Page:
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TROUBLE HANDS - K-J



Trouble Hands - K-J
by Jason Kirk  

One of the mistakes that many beginning poker players make is assuming that any two face cards combined will make a great starting hand. Sometimes this can be attributed to the basic advice many players are given when they start out in hold'em - "play any cards that add up to 20 or more in blackjack." Many times, though people fall in love with face cards just because they look so much better than the numbered cards. That's the sort of attitude that makes a hand like K-J look great - and it's also why so many people lose money. Taking a good look at K-J exposes it for the trouble hand it is.

Against a random hand, K-J comes in as a 3-2 favorite - not a bad start, considering the reputation the hand has. But like its trouble hand cousin A-Q, K-J traps players because it is significantly behind against other starting hands that players are likely to play. First, consider the three hands that dominate K-J: A-K, A-J, and K-Q are all 3-1 favorites preflop, and they are all hands that people commonly see the flop with. Next, consider the hands that K-J itself dominates: K-T, Q-J, Q-T, and all the lower kings and queens. The loosest players at the table are probably your only opponents who will take these hands all the way to showdown, meaning that even when you find yourself a 3-1 favorite with K-J you mostly win smaller pots. Finally, consider running into K-K - the cowboys are a 9-1 favorite, a worse situation than running into aces.

If all this sounds like being scared of monsters that just aren't there, consider the sorts of flops that turn K-J into a strong hand. K-K-J or K-J-J will give you a full house - but if an A or Q hits the board and the pot was raised preflop, you're probably in big trouble. A-Q-T or Q-T-9 will give you a straight - but if the board pairs on the turn or river there's a good chance you'll find yourself facing an opponent with a full house. The flops that give K-J hands of lesser strength are even more vulnerable. K-J-x can easily run into trips, and K-x-x and J-x-x are weak enough to leave K-J vulnerable to almost every possibility in poker.

One notable place where K-J finds itself in lesser (but still notable) trouble is against weak aces. This isn't much of a problem if you're playing in a rock garden, but at more active tables the loose players that you'll find yourself tempted to play K-J against like to play any ace, no matter its suitedness or how low its kicker. Even against the lowly A-2 offsuit, K-J is a 57-43 underdog. For every 2 times you improve to win a hand against the table maniac's low ace, he's going to win 3. If you're looking for long-term profits, these aren't the sorts of situation you want to involve yourself in. Even though your hand may have more possibilities to become a monster, the ace always starts out ahead and you have to improve to win.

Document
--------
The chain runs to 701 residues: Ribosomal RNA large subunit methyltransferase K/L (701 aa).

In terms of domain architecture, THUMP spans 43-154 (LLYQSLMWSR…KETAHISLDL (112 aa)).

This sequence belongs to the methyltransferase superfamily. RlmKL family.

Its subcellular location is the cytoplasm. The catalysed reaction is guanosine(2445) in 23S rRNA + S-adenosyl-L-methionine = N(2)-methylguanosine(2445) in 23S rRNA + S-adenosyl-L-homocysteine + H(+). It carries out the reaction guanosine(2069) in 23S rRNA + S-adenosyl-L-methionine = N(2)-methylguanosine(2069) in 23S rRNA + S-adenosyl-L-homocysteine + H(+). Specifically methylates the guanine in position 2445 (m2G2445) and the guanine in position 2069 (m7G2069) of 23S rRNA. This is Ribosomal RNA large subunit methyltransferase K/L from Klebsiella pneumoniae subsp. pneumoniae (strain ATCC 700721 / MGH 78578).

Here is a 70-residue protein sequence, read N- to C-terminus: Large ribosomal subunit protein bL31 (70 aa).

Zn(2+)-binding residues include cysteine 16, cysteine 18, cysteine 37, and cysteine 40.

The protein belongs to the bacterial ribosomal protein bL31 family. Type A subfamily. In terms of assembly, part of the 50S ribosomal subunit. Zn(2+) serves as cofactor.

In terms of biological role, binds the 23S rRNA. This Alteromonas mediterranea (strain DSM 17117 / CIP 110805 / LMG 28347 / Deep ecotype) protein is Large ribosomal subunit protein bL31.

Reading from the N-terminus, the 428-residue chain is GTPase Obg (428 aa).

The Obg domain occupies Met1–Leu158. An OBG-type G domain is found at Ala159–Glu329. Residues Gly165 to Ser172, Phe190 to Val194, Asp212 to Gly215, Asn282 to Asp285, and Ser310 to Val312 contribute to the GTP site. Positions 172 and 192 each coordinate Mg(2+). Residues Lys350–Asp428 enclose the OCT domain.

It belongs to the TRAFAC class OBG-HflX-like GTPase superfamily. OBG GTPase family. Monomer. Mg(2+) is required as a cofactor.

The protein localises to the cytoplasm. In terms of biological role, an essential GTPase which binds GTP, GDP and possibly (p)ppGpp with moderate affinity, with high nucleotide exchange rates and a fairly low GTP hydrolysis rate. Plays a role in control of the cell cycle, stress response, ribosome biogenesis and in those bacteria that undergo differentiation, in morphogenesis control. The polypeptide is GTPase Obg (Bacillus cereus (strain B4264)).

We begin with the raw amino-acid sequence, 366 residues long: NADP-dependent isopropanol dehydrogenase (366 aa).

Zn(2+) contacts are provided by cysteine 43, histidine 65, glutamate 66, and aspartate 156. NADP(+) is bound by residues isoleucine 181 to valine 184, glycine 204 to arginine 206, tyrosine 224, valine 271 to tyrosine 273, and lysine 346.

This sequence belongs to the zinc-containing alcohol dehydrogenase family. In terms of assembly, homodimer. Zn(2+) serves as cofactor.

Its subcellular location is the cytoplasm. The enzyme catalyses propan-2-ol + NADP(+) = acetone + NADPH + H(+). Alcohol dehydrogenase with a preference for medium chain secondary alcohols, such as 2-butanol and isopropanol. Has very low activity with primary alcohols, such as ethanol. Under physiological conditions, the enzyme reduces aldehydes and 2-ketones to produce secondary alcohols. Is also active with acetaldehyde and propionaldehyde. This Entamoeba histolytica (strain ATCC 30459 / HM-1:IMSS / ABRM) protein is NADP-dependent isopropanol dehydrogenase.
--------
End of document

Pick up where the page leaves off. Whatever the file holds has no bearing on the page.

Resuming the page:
Unlike A-Q, the majority of players won't play K-J all that strongly. They tend to limp in with the hand if they play it at all. While this does remove some of the danger from playing K-J, it also means that loose opponents get cheap chances to crack it with lesser hands. If you decide to switch it up and raise with K-J, you expose yourself to an attack from legitimate raising hands. What's worse, sometimes those raising hands will just call in the belief that you have a better hand than you actually hold. Just imagine how much you can lose if K-Q decides to flat-call your raise and a K comes on the flop.

K-J can be a very solid hand in a short-handed game, but in full ring situations it's a money siphon. If you do decide to play K-J in a full ring game, the best strategy is to do so in late position with good odds. That means a lot of limpers in front of you. If you don't hit a monster on the flop, and there's betting in front of you, toss the hand and wait for a better situation. It can be frustrating when you're running bad and you have to fold a good-looking hand like K-J, but it's even more frustrating to lot of chips because you overplayed what's really a marginal hand.
 


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